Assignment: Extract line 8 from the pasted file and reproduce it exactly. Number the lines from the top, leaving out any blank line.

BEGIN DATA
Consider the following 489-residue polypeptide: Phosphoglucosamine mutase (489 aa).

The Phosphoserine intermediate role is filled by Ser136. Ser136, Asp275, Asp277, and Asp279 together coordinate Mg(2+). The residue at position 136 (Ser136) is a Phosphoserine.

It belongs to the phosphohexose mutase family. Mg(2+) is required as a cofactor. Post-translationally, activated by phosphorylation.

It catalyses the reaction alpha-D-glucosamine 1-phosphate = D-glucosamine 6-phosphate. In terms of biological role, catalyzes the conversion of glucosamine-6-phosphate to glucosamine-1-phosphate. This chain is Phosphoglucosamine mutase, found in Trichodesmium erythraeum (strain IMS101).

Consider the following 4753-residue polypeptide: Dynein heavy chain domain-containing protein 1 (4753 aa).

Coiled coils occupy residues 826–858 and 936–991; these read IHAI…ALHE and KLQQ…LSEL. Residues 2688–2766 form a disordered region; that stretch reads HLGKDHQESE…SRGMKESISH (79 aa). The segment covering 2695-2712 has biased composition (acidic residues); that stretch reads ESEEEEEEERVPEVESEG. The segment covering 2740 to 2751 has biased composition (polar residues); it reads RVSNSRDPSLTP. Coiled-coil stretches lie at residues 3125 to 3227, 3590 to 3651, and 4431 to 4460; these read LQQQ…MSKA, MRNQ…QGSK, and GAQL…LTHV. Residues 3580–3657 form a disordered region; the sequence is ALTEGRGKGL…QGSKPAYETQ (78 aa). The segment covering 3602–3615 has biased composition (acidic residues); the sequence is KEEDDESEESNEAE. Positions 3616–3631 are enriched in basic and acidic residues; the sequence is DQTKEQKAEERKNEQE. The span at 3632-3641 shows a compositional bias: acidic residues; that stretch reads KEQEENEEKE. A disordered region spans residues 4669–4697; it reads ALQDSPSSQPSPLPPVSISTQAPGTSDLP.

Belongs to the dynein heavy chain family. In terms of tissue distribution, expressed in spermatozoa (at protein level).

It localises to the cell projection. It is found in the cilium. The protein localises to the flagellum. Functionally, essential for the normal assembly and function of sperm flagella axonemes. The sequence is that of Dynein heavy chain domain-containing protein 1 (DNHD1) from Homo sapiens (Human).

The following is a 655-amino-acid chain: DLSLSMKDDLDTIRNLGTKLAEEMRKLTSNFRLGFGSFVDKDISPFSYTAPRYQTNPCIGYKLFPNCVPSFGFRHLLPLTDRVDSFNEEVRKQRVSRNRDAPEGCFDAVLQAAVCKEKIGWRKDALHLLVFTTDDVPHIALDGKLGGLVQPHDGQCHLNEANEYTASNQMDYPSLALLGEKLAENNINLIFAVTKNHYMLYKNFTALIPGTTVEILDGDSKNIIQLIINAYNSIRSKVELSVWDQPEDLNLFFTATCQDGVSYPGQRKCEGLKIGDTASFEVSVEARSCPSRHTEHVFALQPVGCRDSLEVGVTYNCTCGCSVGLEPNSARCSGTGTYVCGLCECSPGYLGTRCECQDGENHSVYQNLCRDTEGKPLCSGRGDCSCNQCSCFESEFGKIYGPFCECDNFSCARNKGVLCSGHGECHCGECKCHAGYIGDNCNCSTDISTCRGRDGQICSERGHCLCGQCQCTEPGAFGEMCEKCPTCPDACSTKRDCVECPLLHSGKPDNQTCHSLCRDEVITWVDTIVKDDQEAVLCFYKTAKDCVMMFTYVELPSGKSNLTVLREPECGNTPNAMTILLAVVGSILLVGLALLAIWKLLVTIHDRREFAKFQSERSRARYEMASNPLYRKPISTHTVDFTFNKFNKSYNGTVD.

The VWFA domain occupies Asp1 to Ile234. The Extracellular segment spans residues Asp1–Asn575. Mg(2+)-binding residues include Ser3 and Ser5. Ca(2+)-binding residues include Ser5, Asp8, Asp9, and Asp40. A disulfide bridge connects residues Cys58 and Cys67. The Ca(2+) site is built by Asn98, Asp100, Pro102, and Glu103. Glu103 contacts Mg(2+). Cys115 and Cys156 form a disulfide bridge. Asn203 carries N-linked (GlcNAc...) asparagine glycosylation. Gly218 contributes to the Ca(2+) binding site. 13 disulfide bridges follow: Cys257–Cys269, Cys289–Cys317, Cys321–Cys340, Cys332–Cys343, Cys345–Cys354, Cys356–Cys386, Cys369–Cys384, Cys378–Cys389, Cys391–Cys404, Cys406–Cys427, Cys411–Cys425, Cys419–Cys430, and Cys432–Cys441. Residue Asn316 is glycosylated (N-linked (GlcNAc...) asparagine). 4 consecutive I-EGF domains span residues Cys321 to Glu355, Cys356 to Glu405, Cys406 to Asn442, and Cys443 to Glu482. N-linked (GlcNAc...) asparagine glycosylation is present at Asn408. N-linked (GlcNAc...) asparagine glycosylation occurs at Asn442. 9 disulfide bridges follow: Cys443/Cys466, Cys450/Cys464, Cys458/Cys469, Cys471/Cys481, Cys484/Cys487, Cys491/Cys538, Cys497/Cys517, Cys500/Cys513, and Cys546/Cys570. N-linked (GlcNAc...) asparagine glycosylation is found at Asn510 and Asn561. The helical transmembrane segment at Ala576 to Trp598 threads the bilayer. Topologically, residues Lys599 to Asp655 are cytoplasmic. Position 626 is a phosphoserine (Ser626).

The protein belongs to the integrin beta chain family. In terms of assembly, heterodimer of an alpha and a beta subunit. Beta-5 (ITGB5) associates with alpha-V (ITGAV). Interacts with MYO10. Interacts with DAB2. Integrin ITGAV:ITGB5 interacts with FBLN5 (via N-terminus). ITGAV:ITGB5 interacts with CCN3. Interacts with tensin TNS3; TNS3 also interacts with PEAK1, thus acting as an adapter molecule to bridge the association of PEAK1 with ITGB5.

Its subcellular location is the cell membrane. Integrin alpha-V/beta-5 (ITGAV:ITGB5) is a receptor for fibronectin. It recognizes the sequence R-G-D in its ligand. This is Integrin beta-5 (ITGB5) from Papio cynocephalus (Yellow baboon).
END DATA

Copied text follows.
It localises to the cell projection. It is found in the cilium. The protein localises to the flagellum. Functionally, essential for the normal assembly and function of sperm flagella axonemes. The sequence is that of Dynein heavy chain domain-containing protein 1 (DNHD1) from Homo sapiens (Human).